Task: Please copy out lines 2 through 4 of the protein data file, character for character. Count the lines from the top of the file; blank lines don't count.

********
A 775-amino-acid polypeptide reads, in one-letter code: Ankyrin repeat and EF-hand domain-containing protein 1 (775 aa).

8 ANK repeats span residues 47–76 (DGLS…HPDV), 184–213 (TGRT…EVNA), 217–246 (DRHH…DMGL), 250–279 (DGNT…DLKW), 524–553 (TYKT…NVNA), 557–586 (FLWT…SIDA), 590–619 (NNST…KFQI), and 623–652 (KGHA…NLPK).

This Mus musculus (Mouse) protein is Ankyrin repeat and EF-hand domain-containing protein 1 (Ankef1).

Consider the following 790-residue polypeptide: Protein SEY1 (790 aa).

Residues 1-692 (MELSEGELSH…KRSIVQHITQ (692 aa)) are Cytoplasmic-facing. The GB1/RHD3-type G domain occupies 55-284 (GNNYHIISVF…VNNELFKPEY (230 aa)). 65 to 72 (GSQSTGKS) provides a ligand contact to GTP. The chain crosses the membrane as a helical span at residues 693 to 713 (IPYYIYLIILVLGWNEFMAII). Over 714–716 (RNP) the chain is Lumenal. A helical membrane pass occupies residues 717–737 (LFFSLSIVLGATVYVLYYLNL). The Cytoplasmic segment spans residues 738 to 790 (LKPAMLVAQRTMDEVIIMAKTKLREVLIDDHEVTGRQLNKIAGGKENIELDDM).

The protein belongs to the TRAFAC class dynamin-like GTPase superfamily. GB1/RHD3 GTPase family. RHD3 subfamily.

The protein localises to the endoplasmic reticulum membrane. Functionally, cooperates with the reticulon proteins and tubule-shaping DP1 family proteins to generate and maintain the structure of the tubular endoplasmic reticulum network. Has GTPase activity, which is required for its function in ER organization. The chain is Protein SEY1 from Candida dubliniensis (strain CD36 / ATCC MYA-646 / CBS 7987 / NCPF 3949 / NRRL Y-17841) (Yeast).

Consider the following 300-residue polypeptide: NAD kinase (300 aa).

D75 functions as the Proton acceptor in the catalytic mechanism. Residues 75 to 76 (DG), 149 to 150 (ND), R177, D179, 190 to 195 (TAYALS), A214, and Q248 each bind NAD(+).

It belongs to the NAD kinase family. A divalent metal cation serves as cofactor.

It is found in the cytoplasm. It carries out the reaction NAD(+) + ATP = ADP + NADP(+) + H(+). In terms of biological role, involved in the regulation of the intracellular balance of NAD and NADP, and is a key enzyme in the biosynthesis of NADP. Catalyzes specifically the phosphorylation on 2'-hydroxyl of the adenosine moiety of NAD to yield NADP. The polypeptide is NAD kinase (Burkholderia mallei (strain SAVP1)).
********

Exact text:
8 ANK repeats span residues 47–76 (DGLS…HPDV), 184–213 (TGRT…EVNA), 217–246 (DRHH…DMGL), 250–279 (DGNT…DLKW), 524–553 (TYKT…NVNA), 557–586 (FLWT…SIDA), 590–619 (NNST…KFQI), and 623–652 (KGHA…NLPK).

This Mus musculus (Mouse) protein is Ankyrin repeat and EF-hand domain-containing protein 1 (Ankef1).

Consider the following 790-residue polypeptide: Protein SEY1 (790 aa).